Tag Archives: ISA San Jose

The LAST Blog Post

“It was about my fifth time I was rereading my host mom’s name, “Carmen”. I had waited weeks and weeks for the information about my host family to arrive. I quickly called my mom to tell her about the family. The months leading up to the trip I was eager to tell everyone I was going to Costa Rica but, in this moment it all became real. I was going to be traveling to another country by myself. I had limited information about what I was going to be doing once I got there, and I had very limited knowledge about Costa Rica. There have been a few times this week, where I could not even talk about leaving home without crying. I honestly have no idea what I am doing and who I am going to be with.“ Continue reading

Why Would You Ever Do That?

While abroad, I have stayed in contact with a few of my friend back at home. Coincidentally, one of my two friends I have kept up with is studying abroad this summer in Europe. When messaging in our group chat I jokingly asked my other friend, “When are you going to study abroad?” This joke quickly turned into a small debate we always have. She wonders why I would want to leave Michigan and accumulate debt, when I could simply stay at home in order to work to save up money to pay for college. I think the easiest way to justify my choice is to explain the importance of experiential learning. Continue reading

What It Means to Be A Tourist

Part of the ISA program includes going on two excursions; the first being to a beautiful national park called Manuel Antonio. This national park has two beautiful beaches but, in order to get to the beaches, you must walk through a lush rainforest. Monkeys can be heard in the distance, little crabs dig holes in the dirt, and sloths hang in the trees. The second excursion is the Arenal Volcano. We did not visit the volcano, but the volcano could be seen in the distance. We stayed in a secluded resort 15 minutes from the nearest town. These two excursions were equally beautiful and I thoroughly enjoyed my stay during both weekend trips. While on these trips, I began to think about tourism. Continue reading

Open to Connections

The number one problem I foresaw when studying abroad was making new friends. I am very selective when it comes to choosing friends. Friendship is one of the most important things in this life. Choosing to talk to or hang out with someone solely because you like who they are as a person is pretty profound and should not be taken lightly. Also, friends say a lot about you are as well. Therefore, I find myself being selective about the friends I make. When in a situation where I am meeting new people for the first time I simply just sit and observe in order to gauge the personalities’ of others. I realized this slightly judgmental approach would not fly when I left the country. There would only be a small number of individuals who are part of my program and an even smaller group of individuals in my classes. Therefore, I made it one of my goals to get off of my social high horse and be open to making a diverse group of friends. I was quickly reminded of this goal when I arrived in San Jose. Continue reading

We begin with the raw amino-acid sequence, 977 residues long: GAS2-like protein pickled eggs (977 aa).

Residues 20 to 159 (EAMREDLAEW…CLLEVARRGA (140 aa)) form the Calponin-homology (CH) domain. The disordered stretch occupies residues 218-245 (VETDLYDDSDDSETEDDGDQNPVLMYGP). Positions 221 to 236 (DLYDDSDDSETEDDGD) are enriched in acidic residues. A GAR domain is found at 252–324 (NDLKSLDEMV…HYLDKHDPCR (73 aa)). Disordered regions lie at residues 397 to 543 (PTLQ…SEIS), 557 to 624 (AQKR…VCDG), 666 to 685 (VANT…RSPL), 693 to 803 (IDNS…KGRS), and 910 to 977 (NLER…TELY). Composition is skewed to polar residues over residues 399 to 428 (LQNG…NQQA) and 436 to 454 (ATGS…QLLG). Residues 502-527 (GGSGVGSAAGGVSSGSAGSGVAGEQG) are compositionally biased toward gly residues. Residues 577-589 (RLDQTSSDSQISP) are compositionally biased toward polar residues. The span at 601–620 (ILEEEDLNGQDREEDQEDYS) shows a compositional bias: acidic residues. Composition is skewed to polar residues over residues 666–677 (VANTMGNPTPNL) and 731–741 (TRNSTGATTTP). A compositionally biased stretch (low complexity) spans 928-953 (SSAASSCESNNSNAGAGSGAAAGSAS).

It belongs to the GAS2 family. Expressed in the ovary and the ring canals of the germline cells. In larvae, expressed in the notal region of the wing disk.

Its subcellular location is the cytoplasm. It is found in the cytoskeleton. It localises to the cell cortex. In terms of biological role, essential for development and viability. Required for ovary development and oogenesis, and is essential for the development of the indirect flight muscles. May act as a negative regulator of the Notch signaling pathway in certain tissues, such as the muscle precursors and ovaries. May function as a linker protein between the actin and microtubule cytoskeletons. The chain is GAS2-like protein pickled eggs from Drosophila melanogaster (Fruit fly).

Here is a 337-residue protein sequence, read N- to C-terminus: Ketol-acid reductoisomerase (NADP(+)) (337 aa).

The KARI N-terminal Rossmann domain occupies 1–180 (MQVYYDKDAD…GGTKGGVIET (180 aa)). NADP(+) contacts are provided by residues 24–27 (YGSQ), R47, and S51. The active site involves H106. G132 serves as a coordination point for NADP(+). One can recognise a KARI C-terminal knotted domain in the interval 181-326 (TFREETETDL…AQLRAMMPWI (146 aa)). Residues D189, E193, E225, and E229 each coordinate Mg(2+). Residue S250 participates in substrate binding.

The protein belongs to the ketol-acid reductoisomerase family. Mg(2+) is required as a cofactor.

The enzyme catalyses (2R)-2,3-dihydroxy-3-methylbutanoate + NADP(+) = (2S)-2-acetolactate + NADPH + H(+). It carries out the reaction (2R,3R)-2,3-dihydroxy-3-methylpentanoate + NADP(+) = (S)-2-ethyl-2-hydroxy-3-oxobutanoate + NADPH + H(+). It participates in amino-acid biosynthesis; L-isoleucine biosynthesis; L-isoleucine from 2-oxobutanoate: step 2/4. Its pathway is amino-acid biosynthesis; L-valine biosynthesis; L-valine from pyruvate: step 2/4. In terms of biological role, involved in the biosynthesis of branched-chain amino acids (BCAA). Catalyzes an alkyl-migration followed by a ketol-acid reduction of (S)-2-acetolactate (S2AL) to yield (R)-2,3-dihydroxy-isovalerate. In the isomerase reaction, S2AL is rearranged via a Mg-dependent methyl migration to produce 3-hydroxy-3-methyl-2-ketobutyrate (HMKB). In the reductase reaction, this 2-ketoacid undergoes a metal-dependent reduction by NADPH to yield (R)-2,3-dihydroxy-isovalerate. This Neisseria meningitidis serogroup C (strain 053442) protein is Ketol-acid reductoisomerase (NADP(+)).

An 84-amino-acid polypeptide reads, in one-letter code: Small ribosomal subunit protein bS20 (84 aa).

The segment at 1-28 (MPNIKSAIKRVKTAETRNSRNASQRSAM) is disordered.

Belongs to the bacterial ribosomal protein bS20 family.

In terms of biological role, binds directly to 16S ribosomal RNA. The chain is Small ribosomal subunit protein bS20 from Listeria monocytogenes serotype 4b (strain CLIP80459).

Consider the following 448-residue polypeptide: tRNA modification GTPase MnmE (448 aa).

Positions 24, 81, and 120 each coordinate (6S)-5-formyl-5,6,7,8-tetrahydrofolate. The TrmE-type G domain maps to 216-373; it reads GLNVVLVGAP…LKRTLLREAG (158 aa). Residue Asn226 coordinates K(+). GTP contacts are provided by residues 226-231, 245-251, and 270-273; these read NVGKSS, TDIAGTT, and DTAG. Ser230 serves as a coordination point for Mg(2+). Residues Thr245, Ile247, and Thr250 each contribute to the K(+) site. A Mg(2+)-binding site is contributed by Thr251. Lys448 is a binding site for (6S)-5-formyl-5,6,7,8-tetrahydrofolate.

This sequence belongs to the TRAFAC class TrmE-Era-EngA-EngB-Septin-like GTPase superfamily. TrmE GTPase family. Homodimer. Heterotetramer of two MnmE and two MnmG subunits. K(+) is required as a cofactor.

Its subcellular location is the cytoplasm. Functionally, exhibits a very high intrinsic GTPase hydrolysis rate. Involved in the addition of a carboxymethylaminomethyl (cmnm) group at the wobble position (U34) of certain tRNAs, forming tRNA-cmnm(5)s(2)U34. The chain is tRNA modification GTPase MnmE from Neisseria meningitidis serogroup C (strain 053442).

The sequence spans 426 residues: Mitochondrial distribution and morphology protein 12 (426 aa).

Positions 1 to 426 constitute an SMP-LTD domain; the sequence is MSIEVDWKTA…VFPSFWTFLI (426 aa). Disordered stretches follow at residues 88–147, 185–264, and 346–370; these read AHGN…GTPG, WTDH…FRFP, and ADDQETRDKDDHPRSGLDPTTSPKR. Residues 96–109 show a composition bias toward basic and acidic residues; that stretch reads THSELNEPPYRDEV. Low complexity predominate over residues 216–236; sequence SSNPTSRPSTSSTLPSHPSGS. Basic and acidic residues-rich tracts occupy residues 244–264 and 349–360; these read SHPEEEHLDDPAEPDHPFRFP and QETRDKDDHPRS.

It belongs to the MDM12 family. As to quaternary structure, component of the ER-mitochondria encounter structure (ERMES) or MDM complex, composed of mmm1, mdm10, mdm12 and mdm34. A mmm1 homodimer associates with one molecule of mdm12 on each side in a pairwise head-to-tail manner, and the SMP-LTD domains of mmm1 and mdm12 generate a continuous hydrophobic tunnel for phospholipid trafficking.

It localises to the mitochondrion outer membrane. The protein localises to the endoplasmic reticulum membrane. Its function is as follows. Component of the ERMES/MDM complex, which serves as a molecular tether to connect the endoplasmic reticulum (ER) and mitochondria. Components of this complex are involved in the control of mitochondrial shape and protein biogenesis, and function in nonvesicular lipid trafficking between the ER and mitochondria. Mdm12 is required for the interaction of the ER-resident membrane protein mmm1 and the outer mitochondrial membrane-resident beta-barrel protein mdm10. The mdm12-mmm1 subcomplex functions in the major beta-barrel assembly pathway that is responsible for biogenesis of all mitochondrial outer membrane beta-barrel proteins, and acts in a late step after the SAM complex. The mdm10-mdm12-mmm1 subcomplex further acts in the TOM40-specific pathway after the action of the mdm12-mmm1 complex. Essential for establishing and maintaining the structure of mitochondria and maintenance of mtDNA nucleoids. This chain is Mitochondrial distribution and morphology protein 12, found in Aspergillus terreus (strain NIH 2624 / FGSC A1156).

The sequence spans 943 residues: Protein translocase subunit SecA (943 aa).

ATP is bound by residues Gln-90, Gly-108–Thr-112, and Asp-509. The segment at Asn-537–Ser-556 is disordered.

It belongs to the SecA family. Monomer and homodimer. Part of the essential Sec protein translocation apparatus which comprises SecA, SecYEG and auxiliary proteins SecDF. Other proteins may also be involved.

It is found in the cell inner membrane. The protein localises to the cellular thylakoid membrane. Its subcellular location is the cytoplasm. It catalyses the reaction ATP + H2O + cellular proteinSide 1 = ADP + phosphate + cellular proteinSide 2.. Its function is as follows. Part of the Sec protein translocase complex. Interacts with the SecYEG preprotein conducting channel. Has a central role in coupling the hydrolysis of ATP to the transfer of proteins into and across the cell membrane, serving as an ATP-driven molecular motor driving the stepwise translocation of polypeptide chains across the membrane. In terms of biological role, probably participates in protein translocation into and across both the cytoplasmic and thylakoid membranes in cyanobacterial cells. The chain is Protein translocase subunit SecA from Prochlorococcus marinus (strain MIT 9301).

Learning Where to Walk and How to Talk

More often than not I find myself overestimating my abilities. This may have come to my detriment when filling out the housing questionnaire for my study abroad trip. On the questionnaire I emphasized my desire to be in a household that I was able to practice Spanish. In my mind I was going to be able to speak fluent Spanish by the end of the month long program. I mean I know how to conjugate -ar, -ir, and -er verbs, what more could you ask for? Another piece of evidence I used to justify my unobtainable goal, was then fact that while in Cuba I was able to order food on my own and asked for directions in Spanish. Of course, I failed to remember the strange looks on native speakers faces when I uttered grammatically incorrect phrases. I simply remembered the fact that I spoke Spanish, and I received an answer in Spanish, which I partially understood. Continue reading